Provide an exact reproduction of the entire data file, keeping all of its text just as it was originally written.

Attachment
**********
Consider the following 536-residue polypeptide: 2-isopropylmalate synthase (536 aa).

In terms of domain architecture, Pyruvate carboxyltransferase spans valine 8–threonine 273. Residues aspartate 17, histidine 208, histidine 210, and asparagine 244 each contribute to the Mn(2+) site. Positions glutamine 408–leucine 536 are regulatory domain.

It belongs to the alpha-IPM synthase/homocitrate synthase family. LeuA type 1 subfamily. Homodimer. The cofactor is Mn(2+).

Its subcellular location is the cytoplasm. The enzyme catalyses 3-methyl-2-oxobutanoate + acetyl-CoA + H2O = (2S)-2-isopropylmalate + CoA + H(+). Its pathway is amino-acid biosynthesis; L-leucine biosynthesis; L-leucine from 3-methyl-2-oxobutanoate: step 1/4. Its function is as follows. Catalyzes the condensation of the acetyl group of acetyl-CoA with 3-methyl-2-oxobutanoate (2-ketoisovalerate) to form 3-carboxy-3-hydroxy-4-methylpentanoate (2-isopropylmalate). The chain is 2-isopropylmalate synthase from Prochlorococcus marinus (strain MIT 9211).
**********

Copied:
Consider the following 536-residue polypeptide: 2-isopropylmalate synthase (536 aa).

In terms of domain architecture, Pyruvate carboxyltransferase spans valine 8–threonine 273. Residues aspartate 17, histidine 208, histidine 210, and asparagine 244 each contribute to the Mn(2+) site. Positions glutamine 408–leucine 536 are regulatory domain.

It belongs to the alpha-IPM synthase/homocitrate synthase family. LeuA type 1 subfamily. Homodimer. The cofactor is Mn(2+).

Its subcellular location is the cytoplasm. The enzyme catalyses 3-methyl-2-oxobutanoate + acetyl-CoA + H2O = (2S)-2-isopropylmalate + CoA + H(+). Its pathway is amino-acid biosynthesis; L-leucine biosynthesis; L-leucine from 3-methyl-2-oxobutanoate: step 1/4. Its function is as follows. Catalyzes the condensation of the acetyl group of acetyl-CoA with 3-methyl-2-oxobutanoate (2-ketoisovalerate) to form 3-carboxy-3-hydroxy-4-methylpentanoate (2-isopropylmalate). The chain is 2-isopropylmalate synthase from Prochlorococcus marinus (strain MIT 9211).